Disclosure :: there are affiliate links embedded in this post. While Santa paid for his own art cart, if you love what we love then everybody wins! Happy crafting!
How to Build an Art Cart for Home
If you have a little one who loves art, I highly recommend creating an art cart for your home. A few years ago, we participated in a playdate at a local school, and the art teacher had an “invitation” (a preset art project displayed to encourage children to join in the exercise but to come to the end result through observing the completed display model) on the table in the art room. It involved dipping fresh flowers in paint and stamping them onto the paper at each child’s place. My daughter loved it! But her attention very quickly turned to an art cart that was cleverly constructed to display small bins of buttons and jewels, jars of markers and colored pencils, containers of feathers and pipe cleaners. With the teacher’s permission, she went to the cart and began to “make art.” It was inspiring to watch how creative she is and just how at home she felt in a world that was not defined by coloring inside of the lines.
If you are like me, this makes you itchy. I stared at that cart and didn’t know where to begin. Do I color first or just glue some things in random order on a page? The lack of a known outcome was overwhelming to me. Yet, my mini-me was perfectly at home in this space.
We decided that there would be no greater Christmas gift that Santa could bring than a fully stocked art cart. The only problem was that I didn’t know where to begin to create one. I googled and googled until I came across a fantastic website called Tinkerlab. Operated by a former teacher and head of programming at an art museum, the blog provides uninspired moms like me helpful tips to make a space that let’s our budding artists’ imaginations soar.
Knowledge is power my friends, so I thought I’d share with you the things I learned about building an art cart that will make you (or in our case, Santa) the best gift giver around.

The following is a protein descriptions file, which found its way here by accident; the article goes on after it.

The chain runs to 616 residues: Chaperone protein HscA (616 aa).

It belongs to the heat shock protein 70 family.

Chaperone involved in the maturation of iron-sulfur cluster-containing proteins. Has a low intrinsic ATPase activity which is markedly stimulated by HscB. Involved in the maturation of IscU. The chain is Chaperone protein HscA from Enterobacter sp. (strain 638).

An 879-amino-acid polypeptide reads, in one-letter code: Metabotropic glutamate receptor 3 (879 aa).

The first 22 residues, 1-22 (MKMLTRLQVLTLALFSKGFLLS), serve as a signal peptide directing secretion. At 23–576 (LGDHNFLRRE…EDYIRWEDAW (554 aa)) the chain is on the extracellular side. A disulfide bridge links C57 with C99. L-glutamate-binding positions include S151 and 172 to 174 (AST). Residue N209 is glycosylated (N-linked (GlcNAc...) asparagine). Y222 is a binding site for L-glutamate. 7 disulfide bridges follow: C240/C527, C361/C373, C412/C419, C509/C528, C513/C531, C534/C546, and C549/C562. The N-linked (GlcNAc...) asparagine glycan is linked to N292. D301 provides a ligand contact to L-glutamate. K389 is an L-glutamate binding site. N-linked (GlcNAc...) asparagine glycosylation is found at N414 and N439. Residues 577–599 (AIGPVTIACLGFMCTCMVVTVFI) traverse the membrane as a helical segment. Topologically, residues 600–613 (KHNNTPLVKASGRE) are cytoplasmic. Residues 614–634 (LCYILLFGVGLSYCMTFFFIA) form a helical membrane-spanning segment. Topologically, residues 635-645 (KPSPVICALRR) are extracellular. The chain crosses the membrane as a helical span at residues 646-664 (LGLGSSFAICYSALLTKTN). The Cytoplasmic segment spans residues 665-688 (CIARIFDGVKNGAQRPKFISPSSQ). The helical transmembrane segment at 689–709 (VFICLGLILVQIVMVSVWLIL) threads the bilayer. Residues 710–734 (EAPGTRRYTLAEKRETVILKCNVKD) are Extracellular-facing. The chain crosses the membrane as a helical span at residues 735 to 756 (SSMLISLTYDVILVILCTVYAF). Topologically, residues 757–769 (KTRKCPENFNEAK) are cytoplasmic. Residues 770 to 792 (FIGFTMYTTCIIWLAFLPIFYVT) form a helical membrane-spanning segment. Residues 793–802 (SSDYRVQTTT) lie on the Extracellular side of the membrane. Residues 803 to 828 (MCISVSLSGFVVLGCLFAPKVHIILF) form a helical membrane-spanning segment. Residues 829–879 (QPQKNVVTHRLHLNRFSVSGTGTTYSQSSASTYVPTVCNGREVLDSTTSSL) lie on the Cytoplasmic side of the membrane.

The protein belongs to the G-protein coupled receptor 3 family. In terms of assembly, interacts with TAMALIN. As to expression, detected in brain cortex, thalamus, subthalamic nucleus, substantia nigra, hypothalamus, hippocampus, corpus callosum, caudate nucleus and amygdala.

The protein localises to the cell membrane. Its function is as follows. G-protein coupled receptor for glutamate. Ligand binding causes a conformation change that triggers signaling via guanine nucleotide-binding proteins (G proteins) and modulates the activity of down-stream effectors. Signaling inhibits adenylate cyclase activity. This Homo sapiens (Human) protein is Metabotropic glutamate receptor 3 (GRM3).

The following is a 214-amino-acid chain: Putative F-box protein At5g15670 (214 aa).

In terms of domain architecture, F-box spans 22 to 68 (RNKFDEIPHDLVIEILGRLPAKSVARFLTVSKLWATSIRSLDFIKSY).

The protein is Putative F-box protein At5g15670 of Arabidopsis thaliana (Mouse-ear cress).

Step 1 :: The Cart Itself
There are many options, so it is hard to know where to start. I had my heart set on a Guidecraft version that was too wide for the small space we have available but whose design allowed for ample storage. I looked at smaller more open models like one that Ikea sells but felt that there weren’t enough compartments to store supplies. Finally, I discovered the Guidecraft Universal Storage Center on sale, and it was a match made in heaven. It had paper storage, a supply compartment that can be removed, large drawers, and a closed storage area. This model was going to keep our four year old inspired and our one year old from ingesting too many sequins. There are dozens of options at all price points on Amazon as well. Find what works for you! We really love the three tier options like this and this.
Step 2 :: The Storage Containers
For this to work for our family, it has to stay neat. We do not have a large house, and without a playroom, our art cart will be living in between our refrigerator and our pantry. There is no room for any more clutter or chaos! Once we had the cart built, we were able to find the supply containers that suited our needs. The Container Store has a fantastic selection of containers that are varying shapes and sizes. I wanted clear ones so that the supplies stood out when kids go to select their materials. The drawers are each slightly less than 12 inches deep, slightly less than 18 inches long, and slightly more than two inches high. The Linus Shallow Drawer Organizers were the best fit for what we needed since they offered so much versatility in the sizing of the products. These on Amazon would also work well, depending on your home’s preferences.
Step 3 :: The Art Supplies
I think this may be the most personal part of building an art cart and was certainly the part that brought me the most joy. We spent over an hour at Michael’s searching through every aisle finding treasures we knew our kids would love. I was also able to get some great craft supplies on Zulily – and the prices could not be beat! According to my friends at Tinkerlab, an art cart has three components: drawing and cutting tools, attaching tools, treasures. This is how we composed each section of our cart according to that rule of thumb:
Drawing and Cutting Tools ::
- a set of 24 markers (or start with an “all in one” set for one stop shopping)
- dot dot markers (these are SO FUN and a “must”)
- a 12 pack of colored pencils
- a 96 pack of crayons that I obsessively organized by color
- a 6 pack of washable glitter paint
- a variety of decorative cut scissors
Attaching Tools ::
- glitter glue pens in primary and brights
- glue sticks
- Elmer’s glue
- adhesive glue dots
- tons of Washi tapes – how darling is this set?! (we store tapes on a paper towel holder)
- adhesive ribbon (also stored on a paper towel holder)
- pom pom set, faceted gemstones, felt flower stickers and paper mosaic tiles
- tissue paper strip set
- foam glitter stickers, paper flowers, feathers and googly eyes
- metallic pipe cleaners
- glitter (I know it’s messy but kids love it!)